Healthy Meal Planning for a Busy Week

Our Health Nut and Registered Dietitian Molly Morgan has some great advice for mapping out a healthy meal plan! To learn Molly’s tips and tricks, watch the Google+ Hangout on Air, Healthy Meal Planning for a Busy Week, or read on below. She offers helpful suggestions to stock your pantry, reduce meal prep time, find cooking inspiration, accommodate special diets, and much more!

What advice do you have for putting together a meal plan for the week?

Having a plan is key to making sure healthy eating happens, especially with a busy schedule. Take a few minutes of your free time on the weekend to map out a plan for the week. Ask yourself which nights of the week you’ll have time to cook, which nights you’ll be eating out, and then make your game plan. Prepare meals that require more prep work on those nights that you have a little extra time, and make some extra food to plan ahead for especially busy days. Be sure to do your food shopping in advance so that you’ll have everything you need.

What are some of your pantry/kitchen staples?

Nuts and grains always come in handy because they’re extremely versatile and nutritious. Nuts are packed with protein, fiber, and healthy fats. Try cashews in a stir-fry, or almonds and pistachios tossed over a salad. Keep a variety of grains on-hand (like organic farro, millet, quinoa, and brown rice). For example, you can make a big batch of farro and enjoy it as a side dish with your meal one night, then turn it into a Mediterranean salad the next, by adding chopped cucumber, tomatoes, and lemon juice. Grains can be used to create a whole bunch of dishes when combined with fresh veggies, nuts, and other ingredients. A combination of various nuts and grains is a great idea for healthy meal planning.

Where do you find inspiration for your recipes?

I love reading food blogs, and looking at different cookbooks and magazines. If you haven’t checked out Skinny Size-It – there are some great recipes in there, as well! Going out to eat can also inspire new recipes. If I see a dish that looks good, I’ll take a picture of it so that I can try to re-create it at home. Remember that recipes are a foundation for how to prepare something, so feel free to be creative, even if you don’t have an ingredient that the recipe calls for. Most often, you can substitute something that you already have on-hand. Feel free to use recipes as a starting point.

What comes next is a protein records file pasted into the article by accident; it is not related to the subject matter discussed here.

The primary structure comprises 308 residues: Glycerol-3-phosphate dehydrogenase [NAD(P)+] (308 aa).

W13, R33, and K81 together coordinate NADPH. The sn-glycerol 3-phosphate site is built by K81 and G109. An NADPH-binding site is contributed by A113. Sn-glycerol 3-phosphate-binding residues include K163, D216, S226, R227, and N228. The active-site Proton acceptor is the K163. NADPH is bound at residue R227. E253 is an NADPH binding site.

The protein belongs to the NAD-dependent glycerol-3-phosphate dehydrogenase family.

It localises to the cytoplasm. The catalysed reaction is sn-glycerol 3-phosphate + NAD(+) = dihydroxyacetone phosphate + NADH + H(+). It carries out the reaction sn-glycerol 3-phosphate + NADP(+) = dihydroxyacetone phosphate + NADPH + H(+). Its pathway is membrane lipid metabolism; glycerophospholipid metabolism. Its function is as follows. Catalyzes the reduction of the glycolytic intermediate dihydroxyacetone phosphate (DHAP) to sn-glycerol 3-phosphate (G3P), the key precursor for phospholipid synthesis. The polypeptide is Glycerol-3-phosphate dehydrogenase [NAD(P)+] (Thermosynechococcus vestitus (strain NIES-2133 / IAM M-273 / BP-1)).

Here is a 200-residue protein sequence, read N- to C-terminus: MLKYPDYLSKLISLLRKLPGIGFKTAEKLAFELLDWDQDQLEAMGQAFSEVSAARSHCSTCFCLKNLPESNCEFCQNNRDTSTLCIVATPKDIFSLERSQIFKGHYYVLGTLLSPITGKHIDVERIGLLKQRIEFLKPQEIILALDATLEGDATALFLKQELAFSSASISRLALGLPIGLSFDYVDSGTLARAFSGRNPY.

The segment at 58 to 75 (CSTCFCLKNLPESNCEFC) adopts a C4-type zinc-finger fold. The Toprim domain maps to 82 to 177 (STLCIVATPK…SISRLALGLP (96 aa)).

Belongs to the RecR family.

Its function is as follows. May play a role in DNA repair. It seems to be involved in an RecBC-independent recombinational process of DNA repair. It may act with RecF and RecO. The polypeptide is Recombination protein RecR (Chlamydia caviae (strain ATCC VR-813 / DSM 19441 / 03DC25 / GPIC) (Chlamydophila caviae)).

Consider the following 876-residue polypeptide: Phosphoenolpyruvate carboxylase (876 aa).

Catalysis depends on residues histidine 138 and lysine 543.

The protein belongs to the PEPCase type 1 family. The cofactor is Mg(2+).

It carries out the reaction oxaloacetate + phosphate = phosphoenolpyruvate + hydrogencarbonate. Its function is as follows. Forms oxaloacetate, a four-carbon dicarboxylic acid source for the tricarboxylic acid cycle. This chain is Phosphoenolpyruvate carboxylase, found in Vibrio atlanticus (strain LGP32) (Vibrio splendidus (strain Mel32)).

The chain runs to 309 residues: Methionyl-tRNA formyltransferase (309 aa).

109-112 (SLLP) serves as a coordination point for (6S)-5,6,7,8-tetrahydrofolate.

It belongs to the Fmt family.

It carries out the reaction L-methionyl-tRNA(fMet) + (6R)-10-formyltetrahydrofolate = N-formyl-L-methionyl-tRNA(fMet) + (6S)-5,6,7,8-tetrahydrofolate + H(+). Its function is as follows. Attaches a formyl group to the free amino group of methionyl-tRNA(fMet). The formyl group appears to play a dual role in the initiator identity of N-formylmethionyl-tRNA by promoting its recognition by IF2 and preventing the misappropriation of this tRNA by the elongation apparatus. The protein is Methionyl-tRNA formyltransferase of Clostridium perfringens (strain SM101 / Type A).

Do you have any time-saving cooking tips for reducing meal prep time?

One of the best time-savers is making big batches of certain ingredients so that you have a stockpile to get you through the week. It’s great to do this with grains because many of them don’t take too long to cook and are incredibly versatile. For example, you can make quinoa with stir-fry one night, then with tacos the next, and after that, you can try something like a quinoa salad. When it comes to healthy meal planning, cook in bulk to reduce time spent cooking later on.

Another great time-saver is frozen vegetables, which can be ready in minutes. Steaming them on the stove or preparing them in the microwave is a quick and convenient way that you can add extra veggies to your meals. And finally, planning ahead is key. If you’re chopping up peppers one night for dinner, and you know you’ll need them again for a later meal, you can just go ahead and chop up that whole batch of peppers. These kinds of ingredients can be stored in bags or containers in the fridge, and save you time down the road. 

Do you have any tips for families looking to accommodate special diets for more than one member?

Special diets can be an area that families struggle with but a little healthy meal planning can make things easier. For example, I eat vegetarian, however the rest of my family does eat some meat, so if I’m grilling chicken, I’ll also grill some tempeh, which is a vegetarian-type protein. Fruits and vegetables are a great staple because they’re suitable for most special diets and can be a part of almost anyone’s eating plan. Focus on foods that go with any type of eating style – this is key so that you’re not stuck making 5 different meals any night of the week. Adjust certain parts of your meals to tailor to special eating routines in your household, and try to bulk up on those foods that you can all eat by making more of them.

What are some whole-grain options for people following a gluten-free diet?

Two of my personal go-to recommendations for gluten-free whole grain options are quinoa and brown rice. Quinoa is great because, although it’s technically a seed, it cooks up much like a grain. I also love brown rice and brown rice pasta. Brown rice has the whole kernel of the grain intact so it’s considered to be a whole grain, yet it’s gluten-free.

Quinoa Salad Featured Photo

How can vegans and vegetarians incorporate more protein into meals?